Book: Swimming with the Sharks
Author: Debbie Reid Fischer
Peyton Grady’s finally done it. She’s on varsity cheerleading. Even though she’s a scholarship student at swanky Beachwood Prep, even though she buys her clothes from Goodwill and has never been to Aspen in her life, she’s finally an Alpha, thanks to the pompoms, the cute little uniform, and most of all, cheer captain Lexie Court.
Then Ellika Garret moves to Beachwood and buys her way onto the cheerleading squad. Peyton is as disgusted as the rest of them, and intially gets into Lexie’s plan to haze Ellika right off the team. But as things escalate from pranks to actual harm, Peyton starts to have doubts. But anything is worth it to stay an Alpha, right?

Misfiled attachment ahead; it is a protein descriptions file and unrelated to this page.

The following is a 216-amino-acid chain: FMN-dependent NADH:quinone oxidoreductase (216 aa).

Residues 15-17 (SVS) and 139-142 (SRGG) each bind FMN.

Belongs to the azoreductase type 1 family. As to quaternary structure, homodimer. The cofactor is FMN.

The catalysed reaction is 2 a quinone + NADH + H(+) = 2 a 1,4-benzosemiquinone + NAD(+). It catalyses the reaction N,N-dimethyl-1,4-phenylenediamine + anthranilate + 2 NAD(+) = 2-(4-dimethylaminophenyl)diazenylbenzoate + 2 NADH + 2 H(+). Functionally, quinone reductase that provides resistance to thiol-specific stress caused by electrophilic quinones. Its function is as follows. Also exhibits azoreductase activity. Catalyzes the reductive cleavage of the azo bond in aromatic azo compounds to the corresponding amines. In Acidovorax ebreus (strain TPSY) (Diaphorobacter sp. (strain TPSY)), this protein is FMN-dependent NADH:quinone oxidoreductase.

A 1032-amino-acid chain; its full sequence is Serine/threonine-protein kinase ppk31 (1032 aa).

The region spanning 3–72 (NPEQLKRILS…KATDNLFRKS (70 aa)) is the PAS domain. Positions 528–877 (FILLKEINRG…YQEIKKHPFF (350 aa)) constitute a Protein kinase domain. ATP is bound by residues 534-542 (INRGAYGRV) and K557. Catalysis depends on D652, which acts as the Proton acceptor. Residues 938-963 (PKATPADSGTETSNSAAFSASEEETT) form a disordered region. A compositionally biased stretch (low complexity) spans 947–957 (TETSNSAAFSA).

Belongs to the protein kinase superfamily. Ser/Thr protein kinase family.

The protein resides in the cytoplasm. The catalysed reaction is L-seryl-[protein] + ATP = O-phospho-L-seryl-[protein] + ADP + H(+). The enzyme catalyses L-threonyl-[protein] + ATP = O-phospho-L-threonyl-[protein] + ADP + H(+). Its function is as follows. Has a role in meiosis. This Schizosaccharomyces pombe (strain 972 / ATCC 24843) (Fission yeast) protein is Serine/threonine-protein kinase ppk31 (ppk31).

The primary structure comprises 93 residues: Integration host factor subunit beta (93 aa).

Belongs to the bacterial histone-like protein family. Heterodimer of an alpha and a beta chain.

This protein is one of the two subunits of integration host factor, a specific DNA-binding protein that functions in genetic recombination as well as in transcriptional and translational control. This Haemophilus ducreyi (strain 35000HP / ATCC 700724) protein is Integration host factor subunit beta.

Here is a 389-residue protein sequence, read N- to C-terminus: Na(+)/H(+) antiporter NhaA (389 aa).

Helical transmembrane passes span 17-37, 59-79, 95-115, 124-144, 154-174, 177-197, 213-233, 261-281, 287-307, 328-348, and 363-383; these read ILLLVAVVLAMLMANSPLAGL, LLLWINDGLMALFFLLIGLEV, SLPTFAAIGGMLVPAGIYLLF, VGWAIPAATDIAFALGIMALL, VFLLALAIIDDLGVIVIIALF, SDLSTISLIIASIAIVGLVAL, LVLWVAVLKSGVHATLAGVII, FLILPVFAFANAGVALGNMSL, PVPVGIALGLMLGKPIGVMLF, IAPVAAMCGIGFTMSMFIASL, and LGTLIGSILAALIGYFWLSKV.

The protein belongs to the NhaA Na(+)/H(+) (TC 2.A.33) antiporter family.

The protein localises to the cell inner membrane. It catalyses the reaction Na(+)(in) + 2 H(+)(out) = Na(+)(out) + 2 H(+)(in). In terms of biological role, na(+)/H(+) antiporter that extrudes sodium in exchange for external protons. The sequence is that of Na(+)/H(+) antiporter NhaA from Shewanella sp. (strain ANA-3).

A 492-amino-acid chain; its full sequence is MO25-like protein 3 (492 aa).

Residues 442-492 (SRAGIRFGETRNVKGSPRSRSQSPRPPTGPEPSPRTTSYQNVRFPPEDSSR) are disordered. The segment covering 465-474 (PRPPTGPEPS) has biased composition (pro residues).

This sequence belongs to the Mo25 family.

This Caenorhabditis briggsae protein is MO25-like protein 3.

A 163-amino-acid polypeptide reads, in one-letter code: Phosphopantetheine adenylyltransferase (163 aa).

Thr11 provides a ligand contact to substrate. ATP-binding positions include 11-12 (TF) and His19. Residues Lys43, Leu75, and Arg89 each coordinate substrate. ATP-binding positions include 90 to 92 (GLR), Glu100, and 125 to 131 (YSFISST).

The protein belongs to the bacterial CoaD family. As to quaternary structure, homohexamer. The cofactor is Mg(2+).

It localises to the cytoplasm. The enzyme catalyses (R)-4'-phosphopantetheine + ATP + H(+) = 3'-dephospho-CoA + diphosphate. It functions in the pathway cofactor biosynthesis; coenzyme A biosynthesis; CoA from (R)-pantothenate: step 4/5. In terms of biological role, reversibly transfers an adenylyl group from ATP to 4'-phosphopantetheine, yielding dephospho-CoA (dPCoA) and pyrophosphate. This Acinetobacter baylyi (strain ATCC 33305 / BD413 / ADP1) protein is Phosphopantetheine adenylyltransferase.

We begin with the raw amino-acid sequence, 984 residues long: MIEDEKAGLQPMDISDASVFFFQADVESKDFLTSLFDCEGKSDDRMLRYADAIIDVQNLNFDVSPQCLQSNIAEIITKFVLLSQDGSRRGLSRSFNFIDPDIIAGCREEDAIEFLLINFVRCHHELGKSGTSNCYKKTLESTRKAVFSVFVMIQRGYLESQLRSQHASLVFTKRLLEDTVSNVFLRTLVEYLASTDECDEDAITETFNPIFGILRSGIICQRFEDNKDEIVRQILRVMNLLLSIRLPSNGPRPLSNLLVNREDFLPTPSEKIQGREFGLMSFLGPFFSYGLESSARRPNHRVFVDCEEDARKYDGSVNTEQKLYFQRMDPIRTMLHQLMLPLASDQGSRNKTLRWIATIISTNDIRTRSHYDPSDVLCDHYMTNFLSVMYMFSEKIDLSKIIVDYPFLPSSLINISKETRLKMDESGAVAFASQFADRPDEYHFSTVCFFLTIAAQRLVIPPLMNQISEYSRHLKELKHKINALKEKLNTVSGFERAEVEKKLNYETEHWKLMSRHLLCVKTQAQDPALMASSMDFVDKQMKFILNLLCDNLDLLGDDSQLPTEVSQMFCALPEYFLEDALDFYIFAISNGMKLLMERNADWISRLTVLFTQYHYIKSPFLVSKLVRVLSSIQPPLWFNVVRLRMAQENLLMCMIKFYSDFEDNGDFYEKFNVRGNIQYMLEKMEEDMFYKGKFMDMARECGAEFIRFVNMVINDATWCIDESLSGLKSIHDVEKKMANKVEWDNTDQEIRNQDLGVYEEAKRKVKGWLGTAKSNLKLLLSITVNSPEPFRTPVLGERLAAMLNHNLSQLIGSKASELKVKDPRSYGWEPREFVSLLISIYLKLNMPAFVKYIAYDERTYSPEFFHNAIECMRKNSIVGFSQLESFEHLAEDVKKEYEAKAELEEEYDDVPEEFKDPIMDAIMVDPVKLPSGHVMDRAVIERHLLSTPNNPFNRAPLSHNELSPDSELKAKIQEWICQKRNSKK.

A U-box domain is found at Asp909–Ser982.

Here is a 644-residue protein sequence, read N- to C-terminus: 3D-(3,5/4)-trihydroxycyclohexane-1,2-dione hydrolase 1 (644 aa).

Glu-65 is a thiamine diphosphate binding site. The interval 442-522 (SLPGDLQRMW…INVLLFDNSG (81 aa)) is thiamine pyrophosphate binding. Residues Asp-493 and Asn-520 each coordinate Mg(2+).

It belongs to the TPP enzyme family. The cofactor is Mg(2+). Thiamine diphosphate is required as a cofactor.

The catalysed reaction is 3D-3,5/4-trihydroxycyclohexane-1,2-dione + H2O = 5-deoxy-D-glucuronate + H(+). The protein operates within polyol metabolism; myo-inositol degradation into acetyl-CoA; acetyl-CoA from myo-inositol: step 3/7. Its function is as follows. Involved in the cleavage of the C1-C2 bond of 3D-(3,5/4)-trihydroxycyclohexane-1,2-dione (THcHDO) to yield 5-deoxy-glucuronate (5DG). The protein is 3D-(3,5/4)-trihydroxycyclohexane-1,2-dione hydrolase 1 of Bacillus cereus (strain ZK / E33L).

There are a lot of books out there about the bullied, but not a lot about the bullies. In most ways, Lexie is your typical golden girl, glittering and beautiful, but two or three scenes in her home show that she has a soft underbelly just like everyone else. The only difference is that she will lash out first, just to make sure that her weak spot is protected because her opponents are so busy licking their own wounds.
As for Ellika, you want to be sympathetic towards her, but the more she tries to buy friends and popularity, the more pathetic she becomes. Just about every scene she’s in prompts a full-body cringe. While the cheer squad’s bullying is horrible (and in the end, monstrous), you almost understand how they can do it.
Fischer walks a delicate line in Peyton, managing to keep her sympathetic while making it clear that she is in it as much as the rest of the cheer squad. At the same time, she is victim of a far more subtle bullying pattern than Ellika. Her redemption toward the end feels like our own. Pick this book up for a thoughtful and all-too-probable story about how anybody can bully, or be bullied.